By Linda Ball
Reporting for West Seattle Blog
The organizers of Hate Free Delridge ran out of name tags after 200 were handed out, and the people kept coming for the group’s first big event Saturday at Youngstown Cultural Arts Center.
They all came out to stand up against hate, meet new neighbors, make new friends, and share food, music, and art together.
Hate Free Delridge is a grass-roots organization that evolved as a result of July’s hate crime targeting a Pigeon Point family with mixed-race children. Saturday’s crowd was diverse not only in ethnicities but also geographically – while HFD organizers are primarily from Puget Ridge and Pigeon Point, people showed up from other West Seattle neighborhoods too.
Erica Moore lives in The Admiral District, where she saw a flyer for the event at Alki Bike and Board, owned by Stu Hennessey, one of the founders of Hate Free Delridge. Moore, who is African-American, said she has dealt with discrimination herself, but she has learned to handle it with goodness and grace. She echoed Pavan Vangipuram’s opening words that the way to fight fire is with water.
Vangipuram, who is with OneAmerica, and is also a founder of Hate Free Delridge, opened the program with a recap of what led to HFD’s formation.
He encouraged everyone to talk to someone they don’t know during the evening. Hennessey was the MC of the program, keeping things moving along. He had everyone stand up and meet someone they’ve never met in their life, which worked so well that the conversations around the room drowned him out.
Martha Ortiz, of Mexican heritage, said she was at the event to support the Black Lives Matter movement and all oppressed people. Her daughter Rebecca Garcia was also there with her children. “I have two kids, too,” Garcia said. “It could have been my family – they’re mixed.” Her daughter Laura Garcia, 11, was busy making balloon animals for anyone who wanted one:
The entire family lives in the Puget Ridge neighborhood. With them was Sandra Aguilar, originally from Mexico, now residing in Yakima. Aguilar has been in the U.S. for 20 years.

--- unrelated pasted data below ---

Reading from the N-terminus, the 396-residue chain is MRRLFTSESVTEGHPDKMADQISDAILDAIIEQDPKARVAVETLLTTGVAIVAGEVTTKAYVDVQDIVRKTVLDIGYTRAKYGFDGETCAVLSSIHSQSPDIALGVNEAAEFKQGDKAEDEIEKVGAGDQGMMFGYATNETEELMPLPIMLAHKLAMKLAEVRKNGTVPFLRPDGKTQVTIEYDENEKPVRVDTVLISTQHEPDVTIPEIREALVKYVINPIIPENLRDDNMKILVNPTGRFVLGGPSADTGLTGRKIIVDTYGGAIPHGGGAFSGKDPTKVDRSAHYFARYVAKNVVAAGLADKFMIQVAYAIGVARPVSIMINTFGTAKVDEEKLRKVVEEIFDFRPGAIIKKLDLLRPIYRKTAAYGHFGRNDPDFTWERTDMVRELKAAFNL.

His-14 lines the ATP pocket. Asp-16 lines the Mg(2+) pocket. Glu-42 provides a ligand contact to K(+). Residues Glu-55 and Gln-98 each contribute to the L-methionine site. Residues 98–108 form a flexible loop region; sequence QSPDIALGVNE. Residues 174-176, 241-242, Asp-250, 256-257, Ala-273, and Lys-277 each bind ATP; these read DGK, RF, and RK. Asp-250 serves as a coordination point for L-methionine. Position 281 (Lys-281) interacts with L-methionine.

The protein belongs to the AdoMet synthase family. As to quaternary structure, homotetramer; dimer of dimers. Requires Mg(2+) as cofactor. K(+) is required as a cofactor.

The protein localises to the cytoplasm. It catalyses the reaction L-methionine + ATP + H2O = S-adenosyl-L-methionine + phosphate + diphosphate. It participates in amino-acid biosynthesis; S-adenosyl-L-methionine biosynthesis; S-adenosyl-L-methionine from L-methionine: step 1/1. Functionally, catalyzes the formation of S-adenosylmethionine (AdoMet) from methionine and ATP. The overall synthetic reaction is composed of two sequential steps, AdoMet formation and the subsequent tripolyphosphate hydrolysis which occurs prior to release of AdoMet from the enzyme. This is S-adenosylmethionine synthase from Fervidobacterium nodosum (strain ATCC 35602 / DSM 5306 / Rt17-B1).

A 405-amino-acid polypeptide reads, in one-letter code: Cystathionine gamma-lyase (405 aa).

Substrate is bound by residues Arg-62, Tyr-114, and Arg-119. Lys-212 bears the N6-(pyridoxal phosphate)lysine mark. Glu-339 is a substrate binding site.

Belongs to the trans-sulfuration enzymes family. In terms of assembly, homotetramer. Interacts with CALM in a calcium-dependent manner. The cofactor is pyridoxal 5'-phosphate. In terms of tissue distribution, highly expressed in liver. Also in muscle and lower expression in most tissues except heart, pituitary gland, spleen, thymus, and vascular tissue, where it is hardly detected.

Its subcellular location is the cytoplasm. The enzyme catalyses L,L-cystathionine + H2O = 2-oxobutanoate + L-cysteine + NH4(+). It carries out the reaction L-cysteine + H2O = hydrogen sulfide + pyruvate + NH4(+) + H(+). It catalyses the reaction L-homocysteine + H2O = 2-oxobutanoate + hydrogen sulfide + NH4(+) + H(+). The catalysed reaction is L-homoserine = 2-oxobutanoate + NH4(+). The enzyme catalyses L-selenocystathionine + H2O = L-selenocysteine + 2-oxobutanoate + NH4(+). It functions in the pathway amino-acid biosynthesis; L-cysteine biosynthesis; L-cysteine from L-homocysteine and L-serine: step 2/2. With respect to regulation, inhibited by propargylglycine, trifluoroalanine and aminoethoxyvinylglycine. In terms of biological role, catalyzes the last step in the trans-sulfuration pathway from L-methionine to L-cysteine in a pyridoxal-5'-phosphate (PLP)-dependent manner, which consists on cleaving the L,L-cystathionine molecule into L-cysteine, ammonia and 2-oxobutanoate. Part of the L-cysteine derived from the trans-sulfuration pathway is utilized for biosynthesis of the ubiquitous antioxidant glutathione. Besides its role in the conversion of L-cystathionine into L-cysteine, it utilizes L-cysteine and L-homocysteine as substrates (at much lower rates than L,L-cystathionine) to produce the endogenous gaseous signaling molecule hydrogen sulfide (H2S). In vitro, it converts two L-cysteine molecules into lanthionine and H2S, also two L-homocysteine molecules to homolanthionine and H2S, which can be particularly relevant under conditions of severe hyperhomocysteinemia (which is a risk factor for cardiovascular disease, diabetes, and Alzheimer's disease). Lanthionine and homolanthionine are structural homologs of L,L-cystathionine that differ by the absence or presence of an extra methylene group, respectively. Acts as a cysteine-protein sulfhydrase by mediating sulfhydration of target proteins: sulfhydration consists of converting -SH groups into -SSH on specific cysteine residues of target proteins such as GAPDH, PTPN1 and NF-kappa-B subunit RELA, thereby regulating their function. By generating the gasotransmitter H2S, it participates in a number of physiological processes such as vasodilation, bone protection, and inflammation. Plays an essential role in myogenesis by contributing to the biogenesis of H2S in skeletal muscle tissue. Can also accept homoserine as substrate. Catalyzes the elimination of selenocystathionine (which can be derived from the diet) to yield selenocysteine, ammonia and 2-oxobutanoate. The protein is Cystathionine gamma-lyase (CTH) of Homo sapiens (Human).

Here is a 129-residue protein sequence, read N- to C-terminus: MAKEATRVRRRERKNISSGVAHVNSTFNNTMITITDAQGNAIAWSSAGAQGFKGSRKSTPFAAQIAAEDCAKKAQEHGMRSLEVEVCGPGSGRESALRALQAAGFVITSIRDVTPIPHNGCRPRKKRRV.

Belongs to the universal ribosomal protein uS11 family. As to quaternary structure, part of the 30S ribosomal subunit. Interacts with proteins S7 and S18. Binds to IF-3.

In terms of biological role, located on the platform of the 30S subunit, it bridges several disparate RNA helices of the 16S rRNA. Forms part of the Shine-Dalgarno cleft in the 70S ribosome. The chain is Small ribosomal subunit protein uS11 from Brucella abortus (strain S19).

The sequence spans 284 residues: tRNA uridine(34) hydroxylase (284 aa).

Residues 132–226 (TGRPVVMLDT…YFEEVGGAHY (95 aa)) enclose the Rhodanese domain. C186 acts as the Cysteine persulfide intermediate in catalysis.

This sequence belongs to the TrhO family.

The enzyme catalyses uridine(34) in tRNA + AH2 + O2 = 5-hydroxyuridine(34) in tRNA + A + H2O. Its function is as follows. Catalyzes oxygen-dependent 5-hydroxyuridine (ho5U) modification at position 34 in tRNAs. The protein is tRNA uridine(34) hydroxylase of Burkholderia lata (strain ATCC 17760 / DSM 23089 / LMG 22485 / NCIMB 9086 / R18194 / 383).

“In Yakima, we’re addressing these issues, too, about privilege and hate,” she said. “I’m faced with the fact of more separation of cultures in Yakima, but there are a lot of people working to change that.” She came to support the group, and to perform with Garcia. Together, they are a musical group called Once Minutos (11 minutes), performing in Seattle, Wenatchee and Yakima.
Reba Schneider, who lives near Westwood Village, grew up in the Leschi area, which she described as having been in transition at the time, from being a mostly Jewish community to an African-American neighborhood. She said that laid the groundwork for her interest in and value of diversity. Her great-grandparents had lived in West Seattle, so that was what drew her to this area later.
Attendees dined on an absolutely incredible free dinner of homemade tapas, followed by dessert. Most of the food was donated, and then prepared by a small army of volunteer kitchen wizards.
The music flowed:
Also, children had their faces painted, and everyone had the chance to sign a large banner or write a Haiku poem based on the theme “My Stand Against Hate.”
Among those penning poems, City Councilmember Lisa Herbold:
Who knew that a nasty note could lead to all of this community goodness? Next up for Hate Free Delridge will be a vigil to stand up against hate, 6 pm October 15th at Alki Statue of Liberty Plaza.